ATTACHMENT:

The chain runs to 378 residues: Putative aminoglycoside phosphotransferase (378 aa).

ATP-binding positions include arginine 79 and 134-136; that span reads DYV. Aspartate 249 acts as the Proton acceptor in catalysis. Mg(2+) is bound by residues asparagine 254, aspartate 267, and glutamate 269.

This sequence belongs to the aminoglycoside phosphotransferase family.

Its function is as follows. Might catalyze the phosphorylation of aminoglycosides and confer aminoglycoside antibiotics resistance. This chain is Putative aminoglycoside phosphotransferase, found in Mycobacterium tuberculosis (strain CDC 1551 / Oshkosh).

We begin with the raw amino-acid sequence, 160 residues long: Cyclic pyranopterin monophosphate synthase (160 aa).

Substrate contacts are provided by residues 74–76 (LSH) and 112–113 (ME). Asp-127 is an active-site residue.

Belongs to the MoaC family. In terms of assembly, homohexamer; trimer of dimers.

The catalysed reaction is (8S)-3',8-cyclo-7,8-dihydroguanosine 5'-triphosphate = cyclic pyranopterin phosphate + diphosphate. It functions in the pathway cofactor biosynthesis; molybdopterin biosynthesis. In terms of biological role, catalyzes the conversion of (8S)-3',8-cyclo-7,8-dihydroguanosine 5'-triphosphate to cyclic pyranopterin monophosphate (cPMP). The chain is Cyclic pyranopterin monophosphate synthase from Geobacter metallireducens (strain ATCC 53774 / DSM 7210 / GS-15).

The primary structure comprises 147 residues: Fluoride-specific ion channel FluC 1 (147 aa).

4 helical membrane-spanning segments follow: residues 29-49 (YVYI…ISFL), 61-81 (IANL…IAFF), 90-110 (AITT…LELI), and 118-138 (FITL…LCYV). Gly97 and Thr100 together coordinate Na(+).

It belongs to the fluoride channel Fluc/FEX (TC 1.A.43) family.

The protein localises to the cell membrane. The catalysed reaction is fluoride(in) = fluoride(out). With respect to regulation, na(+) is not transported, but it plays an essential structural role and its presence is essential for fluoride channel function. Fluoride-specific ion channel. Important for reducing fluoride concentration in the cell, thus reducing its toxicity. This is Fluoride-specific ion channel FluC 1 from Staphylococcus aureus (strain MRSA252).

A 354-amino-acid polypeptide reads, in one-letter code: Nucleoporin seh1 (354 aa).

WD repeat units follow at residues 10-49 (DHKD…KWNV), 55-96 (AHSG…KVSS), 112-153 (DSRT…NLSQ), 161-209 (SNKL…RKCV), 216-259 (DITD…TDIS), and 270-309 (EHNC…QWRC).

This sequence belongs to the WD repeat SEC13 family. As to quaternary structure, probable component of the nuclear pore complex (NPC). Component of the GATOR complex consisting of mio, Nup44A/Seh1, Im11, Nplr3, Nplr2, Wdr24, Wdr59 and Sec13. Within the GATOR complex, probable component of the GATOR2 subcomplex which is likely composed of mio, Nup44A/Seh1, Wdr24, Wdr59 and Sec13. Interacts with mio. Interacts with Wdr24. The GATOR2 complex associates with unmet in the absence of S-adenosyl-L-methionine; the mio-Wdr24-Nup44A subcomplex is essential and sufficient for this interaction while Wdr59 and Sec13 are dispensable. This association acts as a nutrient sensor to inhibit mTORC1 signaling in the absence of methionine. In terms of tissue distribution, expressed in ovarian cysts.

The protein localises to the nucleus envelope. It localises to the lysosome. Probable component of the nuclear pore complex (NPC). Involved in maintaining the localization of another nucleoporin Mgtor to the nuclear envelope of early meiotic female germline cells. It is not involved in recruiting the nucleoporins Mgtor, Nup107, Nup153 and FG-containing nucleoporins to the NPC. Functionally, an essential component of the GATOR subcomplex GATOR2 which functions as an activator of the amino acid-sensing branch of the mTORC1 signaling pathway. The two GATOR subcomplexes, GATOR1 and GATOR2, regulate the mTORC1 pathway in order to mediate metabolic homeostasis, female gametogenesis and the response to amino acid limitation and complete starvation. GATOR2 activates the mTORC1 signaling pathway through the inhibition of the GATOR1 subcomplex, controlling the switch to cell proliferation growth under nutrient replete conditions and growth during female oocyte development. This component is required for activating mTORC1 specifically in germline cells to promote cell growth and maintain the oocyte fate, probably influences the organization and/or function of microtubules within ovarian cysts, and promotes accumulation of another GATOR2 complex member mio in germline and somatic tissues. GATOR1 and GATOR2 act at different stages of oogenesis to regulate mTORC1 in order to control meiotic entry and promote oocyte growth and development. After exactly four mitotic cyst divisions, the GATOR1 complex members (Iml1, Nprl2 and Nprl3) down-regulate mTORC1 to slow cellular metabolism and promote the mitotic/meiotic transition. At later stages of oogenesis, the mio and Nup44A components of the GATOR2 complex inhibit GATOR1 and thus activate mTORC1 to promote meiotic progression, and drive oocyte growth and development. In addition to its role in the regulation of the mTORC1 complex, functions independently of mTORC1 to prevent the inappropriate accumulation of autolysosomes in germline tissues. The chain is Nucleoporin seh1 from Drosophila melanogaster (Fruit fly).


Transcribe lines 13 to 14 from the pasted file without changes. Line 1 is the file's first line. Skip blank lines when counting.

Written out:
A 354-amino-acid polypeptide reads, in one-letter code: Nucleoporin seh1 (354 aa).

WD repeat units follow at residues 10-49 (DHKD…KWNV), 55-96 (AHSG…KVSS), 112-153 (DSRT…NLSQ), 161-209 (SNKL…RKCV), 216-259 (DITD…TDIS), and 270-309 (EHNC…QWRC).